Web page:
Nursing moms who had higher total fluid intakes tended to have lower urine concentrations than non-lactating women consuming the same amount of fluid. But in lactating women consuming a low total fluid intake, urine concentrations tended to be slightly higher than their non-lactating counterparts. This appears to be another example of how the mother’s body protects breastmilk so that it’s exactly right for the baby. This doesn’t seem to be an issue when consuming a total daily fluid intake in the normal or slightly high range, but when intake is low, protecting the volume of breastmilk provided to the baby might come at a cost to the mother. The loss of water via breastmilk appears to be an additional challenge to the mother’s fluid balance, especially when fluid intake is low.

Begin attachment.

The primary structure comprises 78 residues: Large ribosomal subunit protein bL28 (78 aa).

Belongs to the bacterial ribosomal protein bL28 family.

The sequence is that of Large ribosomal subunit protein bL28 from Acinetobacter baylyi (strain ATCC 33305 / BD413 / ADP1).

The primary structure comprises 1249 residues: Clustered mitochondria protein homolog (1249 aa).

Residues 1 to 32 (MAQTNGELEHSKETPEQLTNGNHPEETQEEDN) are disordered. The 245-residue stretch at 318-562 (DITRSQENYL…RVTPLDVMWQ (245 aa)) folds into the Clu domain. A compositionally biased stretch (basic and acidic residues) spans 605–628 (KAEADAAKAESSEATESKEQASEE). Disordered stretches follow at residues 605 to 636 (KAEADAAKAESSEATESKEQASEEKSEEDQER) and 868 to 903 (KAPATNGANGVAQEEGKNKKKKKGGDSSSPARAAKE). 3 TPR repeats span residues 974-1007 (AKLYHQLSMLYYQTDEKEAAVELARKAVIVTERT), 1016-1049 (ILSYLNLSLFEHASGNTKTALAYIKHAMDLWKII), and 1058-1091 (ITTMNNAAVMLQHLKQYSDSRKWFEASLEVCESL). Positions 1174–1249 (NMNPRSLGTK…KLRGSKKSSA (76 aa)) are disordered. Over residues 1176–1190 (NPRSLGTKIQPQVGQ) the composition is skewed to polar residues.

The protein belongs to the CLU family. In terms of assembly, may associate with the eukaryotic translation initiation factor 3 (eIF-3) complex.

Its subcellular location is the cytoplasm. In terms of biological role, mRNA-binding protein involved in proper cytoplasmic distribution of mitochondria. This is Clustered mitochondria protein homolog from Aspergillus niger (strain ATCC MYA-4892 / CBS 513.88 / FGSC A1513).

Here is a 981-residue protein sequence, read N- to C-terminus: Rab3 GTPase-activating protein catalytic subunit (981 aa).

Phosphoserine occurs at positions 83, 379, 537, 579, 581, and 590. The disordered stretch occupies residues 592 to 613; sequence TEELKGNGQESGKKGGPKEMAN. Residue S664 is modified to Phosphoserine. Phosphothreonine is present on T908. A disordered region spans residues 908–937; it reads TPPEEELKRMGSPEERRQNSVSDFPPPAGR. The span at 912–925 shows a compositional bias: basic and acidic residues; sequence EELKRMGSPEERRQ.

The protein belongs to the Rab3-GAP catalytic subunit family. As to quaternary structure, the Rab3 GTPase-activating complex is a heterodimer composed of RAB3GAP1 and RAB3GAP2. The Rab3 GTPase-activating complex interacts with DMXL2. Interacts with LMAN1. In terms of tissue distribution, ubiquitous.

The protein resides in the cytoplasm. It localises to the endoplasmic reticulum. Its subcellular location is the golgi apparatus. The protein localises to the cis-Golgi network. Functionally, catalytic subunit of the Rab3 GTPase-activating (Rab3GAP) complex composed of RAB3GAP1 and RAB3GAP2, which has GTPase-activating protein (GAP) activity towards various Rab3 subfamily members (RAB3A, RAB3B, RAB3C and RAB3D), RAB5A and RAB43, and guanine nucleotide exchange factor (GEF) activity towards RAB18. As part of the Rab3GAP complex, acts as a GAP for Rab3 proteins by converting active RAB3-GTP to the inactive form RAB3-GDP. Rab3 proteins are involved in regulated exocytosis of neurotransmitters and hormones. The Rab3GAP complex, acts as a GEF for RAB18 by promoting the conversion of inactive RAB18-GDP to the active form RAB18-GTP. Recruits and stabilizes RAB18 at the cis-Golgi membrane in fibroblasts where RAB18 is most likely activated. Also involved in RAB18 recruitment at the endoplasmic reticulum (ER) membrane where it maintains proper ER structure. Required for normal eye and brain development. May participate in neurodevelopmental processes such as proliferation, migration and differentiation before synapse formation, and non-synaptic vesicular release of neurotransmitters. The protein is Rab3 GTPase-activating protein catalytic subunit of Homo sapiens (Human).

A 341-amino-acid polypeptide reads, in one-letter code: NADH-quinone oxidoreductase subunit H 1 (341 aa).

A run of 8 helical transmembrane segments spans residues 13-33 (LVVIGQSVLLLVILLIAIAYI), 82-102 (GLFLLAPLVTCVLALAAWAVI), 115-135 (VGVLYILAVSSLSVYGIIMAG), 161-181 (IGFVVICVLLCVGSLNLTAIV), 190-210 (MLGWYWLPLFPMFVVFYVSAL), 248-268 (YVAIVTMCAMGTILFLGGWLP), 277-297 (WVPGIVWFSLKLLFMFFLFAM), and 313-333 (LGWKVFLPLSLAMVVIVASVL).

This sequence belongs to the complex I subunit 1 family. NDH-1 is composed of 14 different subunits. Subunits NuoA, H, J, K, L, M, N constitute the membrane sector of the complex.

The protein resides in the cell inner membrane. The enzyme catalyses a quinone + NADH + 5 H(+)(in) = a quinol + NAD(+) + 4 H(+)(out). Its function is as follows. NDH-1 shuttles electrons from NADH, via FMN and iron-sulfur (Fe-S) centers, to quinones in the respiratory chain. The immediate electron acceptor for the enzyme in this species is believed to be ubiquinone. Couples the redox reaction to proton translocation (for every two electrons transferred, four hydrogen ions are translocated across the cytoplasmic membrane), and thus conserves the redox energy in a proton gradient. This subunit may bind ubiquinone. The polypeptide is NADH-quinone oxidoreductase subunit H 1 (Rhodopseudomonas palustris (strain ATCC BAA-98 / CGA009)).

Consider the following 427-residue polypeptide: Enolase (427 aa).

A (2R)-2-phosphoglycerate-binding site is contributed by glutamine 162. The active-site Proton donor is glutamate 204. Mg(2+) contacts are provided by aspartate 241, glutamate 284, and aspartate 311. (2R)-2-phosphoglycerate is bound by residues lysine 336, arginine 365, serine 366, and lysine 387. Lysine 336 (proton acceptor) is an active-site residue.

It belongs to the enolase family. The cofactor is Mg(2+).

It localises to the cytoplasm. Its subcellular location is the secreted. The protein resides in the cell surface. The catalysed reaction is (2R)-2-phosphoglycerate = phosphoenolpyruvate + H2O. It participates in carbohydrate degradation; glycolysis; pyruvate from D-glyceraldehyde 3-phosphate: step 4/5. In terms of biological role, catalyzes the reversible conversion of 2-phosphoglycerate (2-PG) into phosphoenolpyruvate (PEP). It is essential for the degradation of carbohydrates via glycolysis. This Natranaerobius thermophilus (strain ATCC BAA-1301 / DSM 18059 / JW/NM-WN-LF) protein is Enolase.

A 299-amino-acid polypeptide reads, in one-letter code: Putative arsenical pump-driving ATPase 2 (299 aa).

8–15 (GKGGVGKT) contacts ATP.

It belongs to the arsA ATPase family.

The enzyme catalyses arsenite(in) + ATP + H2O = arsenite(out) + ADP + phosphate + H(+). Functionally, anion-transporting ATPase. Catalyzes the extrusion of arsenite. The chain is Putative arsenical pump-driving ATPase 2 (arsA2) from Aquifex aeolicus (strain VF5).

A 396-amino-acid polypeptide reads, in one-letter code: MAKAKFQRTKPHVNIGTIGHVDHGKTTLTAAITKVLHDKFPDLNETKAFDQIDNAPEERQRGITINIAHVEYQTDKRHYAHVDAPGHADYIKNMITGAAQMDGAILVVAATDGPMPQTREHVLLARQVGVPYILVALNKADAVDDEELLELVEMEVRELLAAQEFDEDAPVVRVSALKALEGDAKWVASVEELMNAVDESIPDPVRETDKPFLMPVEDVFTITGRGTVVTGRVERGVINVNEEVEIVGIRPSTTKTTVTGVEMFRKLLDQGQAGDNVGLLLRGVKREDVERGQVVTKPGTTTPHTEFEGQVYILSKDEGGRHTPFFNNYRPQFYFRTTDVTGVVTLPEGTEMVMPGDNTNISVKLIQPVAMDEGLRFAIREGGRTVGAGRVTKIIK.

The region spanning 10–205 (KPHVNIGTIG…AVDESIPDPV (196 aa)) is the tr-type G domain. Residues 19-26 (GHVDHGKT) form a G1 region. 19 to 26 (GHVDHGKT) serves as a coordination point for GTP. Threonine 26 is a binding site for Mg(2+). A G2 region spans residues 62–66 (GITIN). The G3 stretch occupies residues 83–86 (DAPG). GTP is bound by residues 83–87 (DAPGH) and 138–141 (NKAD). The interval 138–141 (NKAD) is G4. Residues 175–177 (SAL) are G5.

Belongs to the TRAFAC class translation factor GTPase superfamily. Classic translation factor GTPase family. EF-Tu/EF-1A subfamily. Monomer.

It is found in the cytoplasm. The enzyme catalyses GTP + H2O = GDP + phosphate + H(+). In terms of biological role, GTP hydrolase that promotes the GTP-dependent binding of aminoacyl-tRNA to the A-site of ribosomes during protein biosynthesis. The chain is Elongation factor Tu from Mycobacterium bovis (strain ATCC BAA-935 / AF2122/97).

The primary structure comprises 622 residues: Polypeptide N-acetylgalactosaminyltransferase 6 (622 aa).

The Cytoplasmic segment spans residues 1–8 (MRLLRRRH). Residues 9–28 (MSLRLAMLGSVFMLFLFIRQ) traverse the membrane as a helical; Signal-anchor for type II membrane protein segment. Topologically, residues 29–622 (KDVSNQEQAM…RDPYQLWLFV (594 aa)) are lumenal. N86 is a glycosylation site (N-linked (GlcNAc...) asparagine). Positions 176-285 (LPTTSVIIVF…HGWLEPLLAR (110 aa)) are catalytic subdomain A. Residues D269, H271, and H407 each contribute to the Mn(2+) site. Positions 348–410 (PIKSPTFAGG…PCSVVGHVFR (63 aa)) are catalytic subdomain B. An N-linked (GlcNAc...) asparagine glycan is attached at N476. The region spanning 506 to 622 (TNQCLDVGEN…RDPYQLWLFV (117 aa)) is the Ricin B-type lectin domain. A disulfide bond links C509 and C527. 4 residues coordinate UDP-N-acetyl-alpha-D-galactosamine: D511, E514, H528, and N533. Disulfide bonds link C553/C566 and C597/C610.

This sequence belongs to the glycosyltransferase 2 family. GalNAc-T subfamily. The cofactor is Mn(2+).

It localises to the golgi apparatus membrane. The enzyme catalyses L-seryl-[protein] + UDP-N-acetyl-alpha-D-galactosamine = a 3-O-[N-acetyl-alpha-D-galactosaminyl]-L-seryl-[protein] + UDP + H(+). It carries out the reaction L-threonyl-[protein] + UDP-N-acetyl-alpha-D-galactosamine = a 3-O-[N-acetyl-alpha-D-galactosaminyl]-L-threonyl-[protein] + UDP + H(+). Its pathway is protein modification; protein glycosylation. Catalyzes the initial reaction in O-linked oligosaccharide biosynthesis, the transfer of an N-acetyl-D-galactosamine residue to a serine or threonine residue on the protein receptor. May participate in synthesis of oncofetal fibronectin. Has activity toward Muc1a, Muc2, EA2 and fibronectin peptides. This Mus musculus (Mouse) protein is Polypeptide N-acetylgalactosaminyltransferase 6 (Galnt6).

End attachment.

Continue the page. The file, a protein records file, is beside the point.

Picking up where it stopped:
To summarize, this study provides evidence that the markers we typically use to evaluate hydration are also valid in pregnant and lactating women.  Since water takes on new roles during pregnancy and lactation, it’s important to consider these additional challenges, such as maintaining appropriate breastmilk volume and concentration and provide guidance to mothers who may be more susceptible to improper fluid balance.

Future research can further our understanding of how practical everyday tools, like the assessment of urine color, can be used to assess daily fluid intake. In addition, research on behavior change interventions can help figure out how to promote better fluid intake habits when necessary. By developing these strategies, we can help everyone—including pregnant and nursing women—practice healthy hydration

These findings are described in the article entitled Relationships between hydration biomarkers and total fluid intake in pregnant and lactating women, published in the journal European Journal of Nutrition. This work was led by Amy McKenzie from the University of Connecticut.